Donald Trump recently exited the confines of Mar-a-Lago, following a familiar path traveled by many snowbirds: the former president relocated for the summer to his Bedminster golf club in New Jersey.
From a distance, it's easy to imagine Trump surrounded by a small army of sycophantic former White House aides, following a few steps behind him, jotting down his directives as he barks assorted orders.
The truth, however, appears to be far more pitiful. The New York Times reports that the former president slips into Manhattan to work out of Trump Tower at least once a week, but "the place isn't as he left it."
Many of his longtime employees are gone. So are most of the family members who once worked there with him and some of the fixtures of the place, like his former lawyer Michael D. Cohen, who have since turned on him. Mr. Trump works there, mostly alone, with two assistants and a few body men. His political operation has also dwindled to a ragtag team of former advisers who are still on his payroll, reminiscent of the bare-bones cast of characters that helped lift a political neophyte to his unlikely victory in 2016. Most of them go days or weeks without interacting with Mr. Trump in person.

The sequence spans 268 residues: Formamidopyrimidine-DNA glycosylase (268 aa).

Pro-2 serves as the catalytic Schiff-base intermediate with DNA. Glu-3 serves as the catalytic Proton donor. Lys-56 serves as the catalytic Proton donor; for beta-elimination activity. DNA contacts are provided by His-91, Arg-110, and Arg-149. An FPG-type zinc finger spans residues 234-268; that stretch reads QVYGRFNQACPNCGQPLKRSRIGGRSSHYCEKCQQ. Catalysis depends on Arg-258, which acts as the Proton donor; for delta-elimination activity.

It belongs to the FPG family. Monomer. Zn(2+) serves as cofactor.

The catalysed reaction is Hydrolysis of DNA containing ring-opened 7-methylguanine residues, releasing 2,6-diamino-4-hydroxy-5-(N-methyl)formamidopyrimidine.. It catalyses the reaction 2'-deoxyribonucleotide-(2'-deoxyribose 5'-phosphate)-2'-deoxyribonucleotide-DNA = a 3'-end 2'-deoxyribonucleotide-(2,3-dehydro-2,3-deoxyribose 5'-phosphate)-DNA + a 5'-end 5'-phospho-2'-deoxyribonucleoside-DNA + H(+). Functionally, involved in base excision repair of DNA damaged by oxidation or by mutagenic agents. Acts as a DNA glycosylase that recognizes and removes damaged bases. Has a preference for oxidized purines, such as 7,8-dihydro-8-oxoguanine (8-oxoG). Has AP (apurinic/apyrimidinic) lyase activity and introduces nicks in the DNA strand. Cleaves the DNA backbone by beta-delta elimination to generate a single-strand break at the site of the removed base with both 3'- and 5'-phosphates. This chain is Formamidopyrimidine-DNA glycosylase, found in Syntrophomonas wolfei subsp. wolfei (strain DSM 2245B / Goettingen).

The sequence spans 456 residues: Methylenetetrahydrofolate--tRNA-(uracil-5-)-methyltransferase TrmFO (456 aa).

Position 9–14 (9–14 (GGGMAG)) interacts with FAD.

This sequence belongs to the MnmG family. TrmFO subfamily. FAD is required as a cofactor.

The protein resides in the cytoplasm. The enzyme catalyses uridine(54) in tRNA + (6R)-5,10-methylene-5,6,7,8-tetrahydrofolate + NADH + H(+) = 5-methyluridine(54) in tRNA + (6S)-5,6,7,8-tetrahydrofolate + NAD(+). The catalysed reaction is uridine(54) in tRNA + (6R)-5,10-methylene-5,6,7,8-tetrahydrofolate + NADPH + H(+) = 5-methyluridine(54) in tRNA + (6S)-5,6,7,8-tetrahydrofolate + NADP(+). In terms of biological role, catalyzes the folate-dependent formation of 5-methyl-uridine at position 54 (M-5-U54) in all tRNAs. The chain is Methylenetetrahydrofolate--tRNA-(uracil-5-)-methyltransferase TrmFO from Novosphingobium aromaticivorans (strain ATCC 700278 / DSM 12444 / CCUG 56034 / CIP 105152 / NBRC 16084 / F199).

The article added that some Trump associates joke that "the most senior adviser to the former leader of the free world is Christina Bobb, a correspondent with the far-right, eternally pro-Trump One America News Network, whom he consults regularly for information about the Arizona election audit."
In other words, Team Trump is noticeably short on team members.
It's an open question as to why the former president is isolated. Indeed, after raising hundreds of millions of dollars in the wake of his defeat, Trump should have the resources necessary to assemble an impressive crew. At least for now, that hasn't happened.
But of greater interest is the asymmetry between the Republican's paltry operation and the potency of his political reach within his party.
On the one hand we see a former president, who had to shut down his blog because so few people were reading it, standing "mostly alone," overseeing a "ragtag" political operation. He's unpopular; he's facing multiple investigations; and he's been reduced to muttering absurdities about being "reinstated" to power based on bonkers conspiracy theories and an ignorance about American civics. The phrase "how the mighty have fallen" keeps coming to mind.
On the other hand, we see that same former president leading a major political party, wielding considerable power over the GOP's direction and priorities, and preparing for a possible third national campaign.
Republican officeholders fear his wrath; Republican candidates eagerly kiss his ring; and Republican officials at every level of government scramble to stay in his good graces.
It's an increasingly bizarre dynamic, but it's one the GOP appears reluctant to abandon.